Scotland aims to take island leadership a step further, in a project to establish not one but six carbon neutral islands, a spokeswoman for the Scottish government says. The Scottish government sees it as an opportunity for island communities to “lead the way” in the country’s broader journey towards net zero emissions.
“The Carbon Neutral Islands project is meant to benefit all Scottish islands and, where possible, shed light on carbon neutrality good practices that may be relevant also on the mainland, through knowledge exchange and sharing of good practices,” she says.
Elin Slätmo, senior research fellow at the Norwegian research centre Nordregio, and her colleagues have studied dozens of eco-islands in the Nordic region, finding various levels of success. The most effective initiatives, she notes, are those that involve the island communities directly in transitions towards renewable energy systems or other green schemes.
However, there is a lack of research on whether these relatively small projects are having a positive impact on wider society, she adds. Slätmo does point out that eco-island solutions don’t even translate easily from one small island to another.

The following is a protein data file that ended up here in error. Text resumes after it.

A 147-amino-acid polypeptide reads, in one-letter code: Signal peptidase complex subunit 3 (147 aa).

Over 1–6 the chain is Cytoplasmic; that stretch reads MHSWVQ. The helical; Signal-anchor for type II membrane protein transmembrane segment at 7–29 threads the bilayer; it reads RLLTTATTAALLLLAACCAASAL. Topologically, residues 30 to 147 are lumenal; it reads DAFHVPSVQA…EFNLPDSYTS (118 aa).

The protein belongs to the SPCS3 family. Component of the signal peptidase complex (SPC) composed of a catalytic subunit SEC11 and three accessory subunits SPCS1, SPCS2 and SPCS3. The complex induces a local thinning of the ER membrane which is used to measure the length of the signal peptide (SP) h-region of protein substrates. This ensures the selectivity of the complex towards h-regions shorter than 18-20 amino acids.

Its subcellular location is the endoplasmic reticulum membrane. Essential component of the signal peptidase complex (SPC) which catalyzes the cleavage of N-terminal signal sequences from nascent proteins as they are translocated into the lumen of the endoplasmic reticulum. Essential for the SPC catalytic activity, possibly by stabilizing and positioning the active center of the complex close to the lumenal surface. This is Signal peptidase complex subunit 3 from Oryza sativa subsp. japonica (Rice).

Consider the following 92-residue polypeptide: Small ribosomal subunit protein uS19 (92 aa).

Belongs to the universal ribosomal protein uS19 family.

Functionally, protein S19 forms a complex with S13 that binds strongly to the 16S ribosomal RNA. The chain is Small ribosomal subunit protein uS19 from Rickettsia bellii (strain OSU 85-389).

“We have to adapt it to the already in-place structure of societies,” she says. Projects have to suit existing electricity networks, recycling and refuse infrastructure, transportation needs and so on. In other words, small, organised communities of many kinds might be able to take the push towards carbon neutrality or zero emissions into their own hands – but the same approach will not be possible everywhere.
For Hermansen, this is no great stumbling block. Size is not necessarily a barrier to achieving carbon neutrality – Japan is one country aiming to lead the way in that, he points out. Small islands are just the first forays, a bit like petri dishes where people can try out ideas for the future, he says.
And there are still opportunities for people who live on the mainland to take an island-inspired, hyperlocal approach towards carbon neutrality. “If you live in an apartment building, why not have solar panels on the roof? And electric chargers in the garage?” adds Hermansen.
As Trøst, mayor of Bornholm, puts it, what matters is that pioneers take a step forward, wherever they might live. “Someone needs to step up and take the lead in this,” he says. “And it doesn’t matter if it’s Bornholm or the United States, as long as someone does it, it’s showing the way to other people.”
All of this raises an interesting, much bigger question: to what extent should the push towards lower emissions and a greener society be led by small groups of motivated people, on a case-by-case basis, versus national governments enacting sweeping policies?